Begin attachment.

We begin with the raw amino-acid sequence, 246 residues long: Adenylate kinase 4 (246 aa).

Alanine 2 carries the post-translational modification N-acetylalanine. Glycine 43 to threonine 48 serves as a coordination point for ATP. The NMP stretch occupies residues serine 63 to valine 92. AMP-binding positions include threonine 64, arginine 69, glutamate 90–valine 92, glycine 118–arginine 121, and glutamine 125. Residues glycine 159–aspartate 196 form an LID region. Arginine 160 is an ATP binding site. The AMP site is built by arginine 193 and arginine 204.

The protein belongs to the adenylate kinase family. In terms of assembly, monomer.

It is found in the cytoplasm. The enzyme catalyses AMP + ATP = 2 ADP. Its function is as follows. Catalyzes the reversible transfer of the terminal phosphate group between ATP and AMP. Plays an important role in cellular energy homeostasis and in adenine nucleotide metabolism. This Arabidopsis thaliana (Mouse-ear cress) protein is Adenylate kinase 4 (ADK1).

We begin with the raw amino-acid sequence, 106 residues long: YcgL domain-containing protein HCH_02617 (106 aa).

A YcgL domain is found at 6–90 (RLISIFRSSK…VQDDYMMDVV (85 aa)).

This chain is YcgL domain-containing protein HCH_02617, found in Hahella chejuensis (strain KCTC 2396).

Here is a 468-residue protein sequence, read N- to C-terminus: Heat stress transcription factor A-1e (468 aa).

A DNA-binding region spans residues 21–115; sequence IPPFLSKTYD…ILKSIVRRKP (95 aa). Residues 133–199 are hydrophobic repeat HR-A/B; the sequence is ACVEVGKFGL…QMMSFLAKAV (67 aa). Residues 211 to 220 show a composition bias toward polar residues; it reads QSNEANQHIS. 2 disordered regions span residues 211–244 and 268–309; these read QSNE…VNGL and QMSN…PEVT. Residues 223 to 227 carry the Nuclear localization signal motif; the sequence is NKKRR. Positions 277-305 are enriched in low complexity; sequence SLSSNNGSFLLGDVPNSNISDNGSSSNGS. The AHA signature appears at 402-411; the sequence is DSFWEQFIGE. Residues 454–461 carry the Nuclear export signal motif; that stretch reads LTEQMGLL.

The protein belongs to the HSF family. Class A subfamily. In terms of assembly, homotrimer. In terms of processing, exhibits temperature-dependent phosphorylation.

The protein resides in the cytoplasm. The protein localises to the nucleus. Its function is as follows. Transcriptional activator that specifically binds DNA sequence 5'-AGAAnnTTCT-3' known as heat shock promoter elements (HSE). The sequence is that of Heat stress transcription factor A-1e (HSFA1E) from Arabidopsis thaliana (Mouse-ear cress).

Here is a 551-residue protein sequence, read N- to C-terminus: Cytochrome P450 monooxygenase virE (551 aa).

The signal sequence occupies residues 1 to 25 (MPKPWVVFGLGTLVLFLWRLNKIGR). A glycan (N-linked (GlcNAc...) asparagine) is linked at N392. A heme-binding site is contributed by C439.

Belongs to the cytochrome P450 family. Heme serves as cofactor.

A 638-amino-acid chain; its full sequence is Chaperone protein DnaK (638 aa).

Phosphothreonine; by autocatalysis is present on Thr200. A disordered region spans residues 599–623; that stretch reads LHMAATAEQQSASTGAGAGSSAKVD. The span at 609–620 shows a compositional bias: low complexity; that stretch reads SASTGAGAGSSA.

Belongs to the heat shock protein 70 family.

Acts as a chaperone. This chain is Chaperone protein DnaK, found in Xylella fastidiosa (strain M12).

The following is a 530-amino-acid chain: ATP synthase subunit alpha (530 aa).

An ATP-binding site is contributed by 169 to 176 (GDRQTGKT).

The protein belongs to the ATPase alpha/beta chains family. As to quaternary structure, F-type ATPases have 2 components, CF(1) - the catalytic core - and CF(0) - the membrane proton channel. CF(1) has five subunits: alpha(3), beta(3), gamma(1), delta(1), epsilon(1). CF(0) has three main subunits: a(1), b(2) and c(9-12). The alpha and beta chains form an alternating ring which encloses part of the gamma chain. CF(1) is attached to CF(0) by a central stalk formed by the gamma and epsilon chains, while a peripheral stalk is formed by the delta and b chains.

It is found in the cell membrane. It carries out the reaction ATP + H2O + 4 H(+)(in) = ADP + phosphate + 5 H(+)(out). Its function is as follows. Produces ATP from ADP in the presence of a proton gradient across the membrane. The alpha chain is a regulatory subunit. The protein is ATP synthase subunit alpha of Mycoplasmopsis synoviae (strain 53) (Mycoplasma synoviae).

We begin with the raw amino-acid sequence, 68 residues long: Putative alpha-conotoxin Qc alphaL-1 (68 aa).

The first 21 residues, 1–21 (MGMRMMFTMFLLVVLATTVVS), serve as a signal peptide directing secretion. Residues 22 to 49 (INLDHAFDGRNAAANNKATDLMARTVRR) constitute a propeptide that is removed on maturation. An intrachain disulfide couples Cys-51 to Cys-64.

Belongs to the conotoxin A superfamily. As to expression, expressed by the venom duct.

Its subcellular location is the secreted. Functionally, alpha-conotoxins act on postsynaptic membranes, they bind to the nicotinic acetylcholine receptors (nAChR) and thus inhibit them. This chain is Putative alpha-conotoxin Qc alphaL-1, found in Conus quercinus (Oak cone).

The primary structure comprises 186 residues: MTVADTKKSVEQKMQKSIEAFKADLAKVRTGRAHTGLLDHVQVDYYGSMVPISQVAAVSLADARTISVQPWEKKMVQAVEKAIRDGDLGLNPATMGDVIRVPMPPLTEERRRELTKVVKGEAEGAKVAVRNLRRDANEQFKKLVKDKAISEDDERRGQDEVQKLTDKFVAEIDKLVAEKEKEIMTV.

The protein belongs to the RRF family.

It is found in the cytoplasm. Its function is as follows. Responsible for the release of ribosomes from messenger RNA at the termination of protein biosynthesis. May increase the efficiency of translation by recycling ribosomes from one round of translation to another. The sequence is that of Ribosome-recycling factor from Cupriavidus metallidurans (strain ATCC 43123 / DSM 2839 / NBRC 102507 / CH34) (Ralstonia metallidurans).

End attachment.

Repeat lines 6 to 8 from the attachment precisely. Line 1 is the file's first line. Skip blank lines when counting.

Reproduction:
A YcgL domain is found at 6–90 (RLISIFRSSK…VQDDYMMDVV (85 aa)).

This chain is YcgL domain-containing protein HCH_02617, found in Hahella chejuensis (strain KCTC 2396).

Here is a 468-residue protein sequence, read N- to C-terminus: Heat stress transcription factor A-1e (468 aa).